The Oracle of Oil
A Maverick Geologist's Quest for a Sustainable Future
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The first comprehensive biography of Marion King Hubbert, the "father of peak oil."
In 1956, geologist and Shell Oil researcher Marion King Hubbert delivered a speech that has shaped world energy debates ever since.
Addressing the American Petroleum Institute, Hubbert dropped a bombshell on his audience: U.S. oil production would peak by 1970 and decline steadily thereafter. World production would follow the same fate, reaching its peak soon after the turn of the millennium. In battles stretching over decades, Hubbert defended his forecasts against opponents from both the oil industry and government.
Hubbert was proved largely correct during the energy crises of the 1970s and hailed as a "prophet" and an "oracle." Even amid our twenty-first-century fracking boom, Hubbert’s underlying logic holds true—while remaining a source of debate and controversy.
A rich biography of the man behind peak oil, The Oracle of Oil follows Hubbert from his early days as a University of Chicago undergraduate to his first, ill-fated forays into politics in the midcentury Technocracy movement, and charts his rise as a top geologist in the oil industry and energy expert within the U.S. government.
In a deeply researched narrative that mines Hubbert's papers and correspondence for the first time, award-winning journalist Mason Inman rescues the story of a man who shocked the scientific community with his eccentric brilliance. The Oracle of Oil also skillfully situates Hubbert in his era: a time of great intellectual ferment and discovery, tinged by dark undercurrents of intellectual witch hunts. Hubbert emerges as an unapologetic iconoclast who championed sustainability through his lifelong quest to wean the United States—and the wider world—off fossil fuels, as well as by questioning the pursuit of never-ending growth.
In its portrait of a man whose prescient ideas still resonate today, The Oracle of Oil looks to the past to find a guiding philosophy for our future.
- April 2016
- 6.5 × 9.6 in
/ 432 pages
- Sales Territory: Worldwide
Endorsements & Reviews
“Visionaries invariably fascinate us, but this engaging biography of a prophetic oil geologist, M. King Hubbert, is more than just an absorbing read: It reveals wise insight into how we might still turn our reckless slide down the back side of Hubbert's infamous peak into a reasonably soft landing.” — Alan Weisman, New York Times best-selling author of The World Without Us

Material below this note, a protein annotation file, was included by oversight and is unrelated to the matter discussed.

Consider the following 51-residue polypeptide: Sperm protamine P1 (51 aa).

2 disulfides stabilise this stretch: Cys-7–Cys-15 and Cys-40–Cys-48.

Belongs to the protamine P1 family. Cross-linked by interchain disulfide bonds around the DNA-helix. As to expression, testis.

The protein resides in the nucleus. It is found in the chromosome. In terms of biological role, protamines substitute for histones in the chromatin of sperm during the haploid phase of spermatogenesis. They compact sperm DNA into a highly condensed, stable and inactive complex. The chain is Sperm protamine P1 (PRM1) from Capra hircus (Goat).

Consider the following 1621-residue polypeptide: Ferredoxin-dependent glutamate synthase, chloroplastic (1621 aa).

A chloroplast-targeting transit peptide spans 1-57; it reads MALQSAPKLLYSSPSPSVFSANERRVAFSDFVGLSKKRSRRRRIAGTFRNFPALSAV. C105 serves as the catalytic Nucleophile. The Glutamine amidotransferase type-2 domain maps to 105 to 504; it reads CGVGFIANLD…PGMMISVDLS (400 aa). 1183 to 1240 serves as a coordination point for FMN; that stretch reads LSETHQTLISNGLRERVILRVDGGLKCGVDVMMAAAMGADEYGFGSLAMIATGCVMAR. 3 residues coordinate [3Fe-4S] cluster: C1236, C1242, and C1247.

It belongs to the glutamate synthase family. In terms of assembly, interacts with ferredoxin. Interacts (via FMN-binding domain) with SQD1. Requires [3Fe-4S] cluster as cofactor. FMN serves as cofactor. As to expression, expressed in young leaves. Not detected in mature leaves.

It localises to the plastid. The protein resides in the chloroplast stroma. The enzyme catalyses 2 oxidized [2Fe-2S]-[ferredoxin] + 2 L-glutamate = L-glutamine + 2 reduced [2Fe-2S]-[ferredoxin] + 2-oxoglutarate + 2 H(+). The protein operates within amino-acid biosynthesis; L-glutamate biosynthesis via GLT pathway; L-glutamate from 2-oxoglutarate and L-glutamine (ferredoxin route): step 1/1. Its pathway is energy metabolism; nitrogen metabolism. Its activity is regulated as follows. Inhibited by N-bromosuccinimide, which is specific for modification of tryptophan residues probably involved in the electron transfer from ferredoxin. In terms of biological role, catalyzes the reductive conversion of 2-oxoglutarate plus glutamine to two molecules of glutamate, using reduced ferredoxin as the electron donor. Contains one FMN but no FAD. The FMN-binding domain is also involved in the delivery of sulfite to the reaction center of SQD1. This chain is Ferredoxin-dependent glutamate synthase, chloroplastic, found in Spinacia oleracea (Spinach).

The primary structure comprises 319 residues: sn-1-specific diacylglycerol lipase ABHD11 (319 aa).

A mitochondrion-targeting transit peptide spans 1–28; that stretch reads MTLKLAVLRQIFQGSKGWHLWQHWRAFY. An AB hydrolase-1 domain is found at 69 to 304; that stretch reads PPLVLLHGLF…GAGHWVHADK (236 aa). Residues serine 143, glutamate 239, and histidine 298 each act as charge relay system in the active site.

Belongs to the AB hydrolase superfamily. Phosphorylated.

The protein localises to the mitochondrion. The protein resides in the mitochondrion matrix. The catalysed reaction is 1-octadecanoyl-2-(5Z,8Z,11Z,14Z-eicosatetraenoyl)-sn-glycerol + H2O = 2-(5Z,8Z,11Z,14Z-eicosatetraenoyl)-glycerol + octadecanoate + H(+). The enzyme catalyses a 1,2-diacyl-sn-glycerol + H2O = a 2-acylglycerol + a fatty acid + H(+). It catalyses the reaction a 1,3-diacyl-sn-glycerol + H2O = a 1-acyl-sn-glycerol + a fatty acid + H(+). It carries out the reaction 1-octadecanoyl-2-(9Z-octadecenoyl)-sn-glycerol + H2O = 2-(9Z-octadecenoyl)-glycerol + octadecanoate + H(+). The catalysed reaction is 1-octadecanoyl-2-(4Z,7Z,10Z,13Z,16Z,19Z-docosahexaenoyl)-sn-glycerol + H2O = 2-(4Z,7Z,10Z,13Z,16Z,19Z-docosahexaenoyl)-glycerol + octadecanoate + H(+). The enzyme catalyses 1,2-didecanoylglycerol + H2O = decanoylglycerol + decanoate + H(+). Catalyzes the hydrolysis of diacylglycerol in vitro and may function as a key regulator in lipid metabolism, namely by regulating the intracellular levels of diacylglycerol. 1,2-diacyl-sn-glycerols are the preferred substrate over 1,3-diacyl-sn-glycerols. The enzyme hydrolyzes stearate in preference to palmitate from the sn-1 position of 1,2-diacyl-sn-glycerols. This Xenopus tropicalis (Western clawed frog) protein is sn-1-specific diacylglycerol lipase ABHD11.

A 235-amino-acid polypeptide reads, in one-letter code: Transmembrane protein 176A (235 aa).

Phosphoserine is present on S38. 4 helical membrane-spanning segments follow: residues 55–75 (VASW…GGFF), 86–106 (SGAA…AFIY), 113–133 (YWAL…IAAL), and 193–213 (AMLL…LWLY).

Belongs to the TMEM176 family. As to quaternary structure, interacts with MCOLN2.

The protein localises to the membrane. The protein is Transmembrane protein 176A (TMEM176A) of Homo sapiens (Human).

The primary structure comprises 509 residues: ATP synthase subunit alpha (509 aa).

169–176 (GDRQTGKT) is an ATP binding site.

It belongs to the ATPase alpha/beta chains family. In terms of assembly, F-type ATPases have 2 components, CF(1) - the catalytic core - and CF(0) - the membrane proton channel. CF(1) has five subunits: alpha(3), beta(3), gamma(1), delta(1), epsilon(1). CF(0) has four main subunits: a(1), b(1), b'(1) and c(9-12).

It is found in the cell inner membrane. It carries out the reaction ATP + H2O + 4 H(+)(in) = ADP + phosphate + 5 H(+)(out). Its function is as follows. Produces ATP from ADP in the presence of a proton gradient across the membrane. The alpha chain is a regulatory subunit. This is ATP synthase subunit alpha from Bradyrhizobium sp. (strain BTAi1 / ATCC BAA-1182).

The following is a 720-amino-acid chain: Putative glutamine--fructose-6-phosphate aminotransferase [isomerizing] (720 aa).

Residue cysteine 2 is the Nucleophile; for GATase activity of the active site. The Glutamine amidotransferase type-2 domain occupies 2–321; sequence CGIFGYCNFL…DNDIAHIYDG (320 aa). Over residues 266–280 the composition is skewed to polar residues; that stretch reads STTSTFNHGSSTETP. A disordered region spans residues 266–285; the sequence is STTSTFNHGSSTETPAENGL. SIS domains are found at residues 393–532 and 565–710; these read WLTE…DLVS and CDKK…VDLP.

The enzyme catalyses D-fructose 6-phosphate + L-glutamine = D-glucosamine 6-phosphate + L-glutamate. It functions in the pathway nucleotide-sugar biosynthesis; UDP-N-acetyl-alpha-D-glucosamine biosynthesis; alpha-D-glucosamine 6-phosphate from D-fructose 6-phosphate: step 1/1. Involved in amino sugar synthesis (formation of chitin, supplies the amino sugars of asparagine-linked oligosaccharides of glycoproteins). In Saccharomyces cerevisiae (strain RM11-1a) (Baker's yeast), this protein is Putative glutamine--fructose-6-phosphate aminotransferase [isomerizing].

“The Oracle of Oil is an enlightening book that pays fitting tribute to a brave scientist who cautioned about our reliance on oil and our need to transition to a renewable energy economy, long before it was fashionable.” — Olive Heffernan, Nature Energy
“In Hubbert’s story, Inman has found a meditation on the booms and busts that marked twentieth-century economic growth. . . . In writing the first biography of Hubbert, Inman has retrieved, if not rescued, the story of a scientist who has much to offer to today’s energy conundrum.” — Gregor Macdonald, Nature
“[Inman’s] sympathetic but clear-sighted portrayal is. . . a fascinating read.” — Ed Crooks, Financial Times
“The Oracle of Oil is a masterful telling of Hubbert’s life and ideas, written by journalist Mason Inman, a knowledgeable and graceful storyteller.” — Charles Hall, Science
“Inman paints a well-researched, well-written portrait of a driven and gifted scientist who stood up to politicians and oil conglomerates alike. The Oracle of Oil provides a compelling perspective on what Hubbert might have called society's fossil fuel folly.” — Thomas Sumner, Science News
“The Oracle of Oil is a great example of how bringing the past alive can help us make sense of the future. Both Hubbert the man and his big idea are fascinating, and together they make a rich biography.” — Sam Kean, New York Times best-selling author of The Disappearing Spoon
“An instructive account of the power of groupthink and the value of independent minds.” — Matthew L. Wald, The New York Times Book Review
“This is a remarkable account of a remarkable man—and for that matter of a remarkable moment in American history, when we began to realize there were limits to our endless expansion.” — Bill McKibben, author of Deep Economy